Sarcoidal Pericardial Effusion Masquerading As Acute Myocardial Infarction
V Madan, B Cottrell, D Sharpstone
acute myocardial infarction, pericardial effusion, sarcoidosis, tamponade, teratoma, thrombolysis
V Madan, B Cottrell, D Sharpstone. Sarcoidal Pericardial Effusion Masquerading As Acute Myocardial Infarction. The Internet Journal of Internal Medicine. 2006 Volume 7 Number 1.
Sarcoidosis is a multisystemic granulomatous disease, with varying modes of presentation. Pericardial sarcoidosis is rare and cardiac tamponade secondary topericardial sarcoidosis is very uncommon. We present a case of a young man who presented with signs and symptoms suggestive of acute myocardial infarction who was thrombolysed but subsequently died. The cause of his death was made apparent on the post mortem examination which revealed a massive pericardial effusion and a necrotic mature mediastinal teratoma.
We discuss one case of a young man with symptoms and electrocardiographic evidence of acute myocardial infarction who was thrombolysed but later died. Postmortem findings were suggestive of widespread sarcoidosis with a massive pericardial effusion and a necrotic mature mediastinal teratoma.
A 43-year-old obese man with type 2 diabetes mellitus was brought with a 2 hour history of central crushing chest pain and shortness of breath. On initial assessment
his blood pressure was 150/90 mm Hg, equal in both arms with a pulse of 90 per minute, sinus rhythm and respiratory rate of 24/min. Cardiovascular examination was normal.
An ECG performed in the ambulance showed 1-2 mm ST elevation in the inferior leads -II, III, aVF. (Figure1). He was transferred to the coronary care unit where he was thrombolysed with reteplase. Subsequent ECG's performed in the CCU showed near normalization of the ST segments. AP view of the chest radiograph showed a prominent right hilum and patchy consolidation of the left upper and lower lobes. After remaining stable and pain free for 4-5 hours, his condition deteriorated and he became hypotensive, tachypnoeic and acidotic. An ECG at this stage showed a sinus tachycardia of 120 per minute. He developed extensive haemorrhagic mottling of his back and rapidly succumbed to the cardiogenic shock despite attempt at resuscitation.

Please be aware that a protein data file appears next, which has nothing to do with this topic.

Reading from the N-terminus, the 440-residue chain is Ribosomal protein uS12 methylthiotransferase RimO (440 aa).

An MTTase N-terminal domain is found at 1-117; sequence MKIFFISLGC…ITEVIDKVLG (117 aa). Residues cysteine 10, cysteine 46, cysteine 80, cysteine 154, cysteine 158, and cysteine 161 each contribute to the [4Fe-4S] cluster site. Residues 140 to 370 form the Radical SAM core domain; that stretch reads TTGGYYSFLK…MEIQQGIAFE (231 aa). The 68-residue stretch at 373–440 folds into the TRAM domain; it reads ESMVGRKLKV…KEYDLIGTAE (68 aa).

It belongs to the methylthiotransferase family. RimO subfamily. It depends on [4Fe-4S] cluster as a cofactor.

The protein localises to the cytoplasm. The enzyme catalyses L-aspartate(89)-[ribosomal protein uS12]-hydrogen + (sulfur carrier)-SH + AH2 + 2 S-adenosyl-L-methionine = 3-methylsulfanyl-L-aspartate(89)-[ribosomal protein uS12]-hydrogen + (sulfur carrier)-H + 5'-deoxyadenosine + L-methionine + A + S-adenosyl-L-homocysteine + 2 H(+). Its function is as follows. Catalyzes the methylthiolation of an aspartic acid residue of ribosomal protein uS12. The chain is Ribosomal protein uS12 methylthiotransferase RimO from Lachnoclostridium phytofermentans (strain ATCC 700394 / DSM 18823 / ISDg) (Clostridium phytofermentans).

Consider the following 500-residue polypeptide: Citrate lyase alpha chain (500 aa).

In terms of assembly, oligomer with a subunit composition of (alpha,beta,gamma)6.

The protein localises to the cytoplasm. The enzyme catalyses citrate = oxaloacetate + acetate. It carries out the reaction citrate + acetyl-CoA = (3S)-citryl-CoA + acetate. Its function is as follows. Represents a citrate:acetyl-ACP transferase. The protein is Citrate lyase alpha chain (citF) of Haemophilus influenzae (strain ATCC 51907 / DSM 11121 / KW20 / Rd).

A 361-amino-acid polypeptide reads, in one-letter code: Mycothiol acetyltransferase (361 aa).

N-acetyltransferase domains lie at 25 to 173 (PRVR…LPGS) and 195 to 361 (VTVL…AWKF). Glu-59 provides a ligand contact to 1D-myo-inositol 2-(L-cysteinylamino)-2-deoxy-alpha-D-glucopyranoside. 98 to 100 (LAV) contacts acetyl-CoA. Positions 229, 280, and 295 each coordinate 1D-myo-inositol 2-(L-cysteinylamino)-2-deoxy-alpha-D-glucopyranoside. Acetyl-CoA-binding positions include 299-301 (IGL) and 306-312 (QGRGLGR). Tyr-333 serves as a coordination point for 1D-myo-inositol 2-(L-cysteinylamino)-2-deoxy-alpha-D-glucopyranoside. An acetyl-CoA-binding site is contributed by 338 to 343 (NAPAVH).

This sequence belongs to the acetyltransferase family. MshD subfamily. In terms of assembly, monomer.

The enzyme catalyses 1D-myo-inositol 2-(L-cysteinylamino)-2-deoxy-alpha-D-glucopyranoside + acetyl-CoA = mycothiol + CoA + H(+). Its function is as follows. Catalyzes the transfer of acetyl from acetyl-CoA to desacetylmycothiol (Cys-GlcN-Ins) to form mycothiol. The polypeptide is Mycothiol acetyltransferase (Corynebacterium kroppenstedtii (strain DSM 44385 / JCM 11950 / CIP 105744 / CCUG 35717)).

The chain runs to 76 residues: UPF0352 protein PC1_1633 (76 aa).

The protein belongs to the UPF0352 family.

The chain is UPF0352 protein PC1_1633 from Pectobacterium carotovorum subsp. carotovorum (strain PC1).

Post mortem study of the gross specimen of the heart showed a 650 ml, blood stained pericardial effusion. Extensive loose pericardial adhesions were also seen. There wasminimal (20%) coronary atherosclerosis and no evidence of scarring or acute myocardial infarction. The ascending and descending aorta were unremarkable without evidence of dissection. In the upper mediastinum, a 7 cm cystic, necrotic tumour containing blood adherent to the left lung and superior pericardium was seen.
Extensive hilar lymphadenopathy was also seen. On histopathological examination, non caseating granulomas and inflammation of the lungs, mediastinal lymph nodes, myocardium, epicardium (Figure 2a) and liver were seen suggestive of extensive multisystem sarcoidosis. The mediastinal mass showed an extensively necrotic and inflamed teratoma with cartilage.(Figure 2b).
Sarcoidosis is a systemic disorder characterized by non caseating granulomas 1. The spectrum of cardiac sarcoidosis extends from secondary effects on the heart of pulmonary sarcoidosis to primary myocardial involvement 2. This may manifest as congestive heart failure, pericardial effusion, ventricular aneurysm, ventricular arrhythmias or sudden death, most commonly in young individuals 3, 4. Sudden death is the most common cardiac manifestation of clinically significant cardiac sarcoidosis 2. The course of pericardial sarcoidosis is variable, depending upon size of effusion and the extent of myocardial involvement2.
Although pericardial effusions occur in 3 to 20% of the patients with cardiac sarcoidosis 3, cardiac tamponade or massive pericardial effusions are rare 3, 5.
In a clinicopathological study of 84 unselected patients with systemic sarcoidosis, arrhythmias were the most predictive of extensive or mild cardiac sarcoidosis 2Patients with extensive, grossly evident cardiac sarcoidosis could be identified by presence of a rhythm or conduction disturbance and defect on thallium 201 myocardial perfusion imaging, in the absence of a history of ischaemic heart disease.
Midline teratomas are also known to be associated with cardiac tamponade 6,7 but this is more commonly associated with rupture of the teratoma into the pericardium 8 Although the mediastinal teratoma was not thought to be directly associated with the patient's death, its size and presence of infarction and inflammation may have contributed to symptoms. The ischaemic changes in the ECG may have been due to transient acute coronary spasm secondary to the inflammatory changes in the myocardium and pericardium.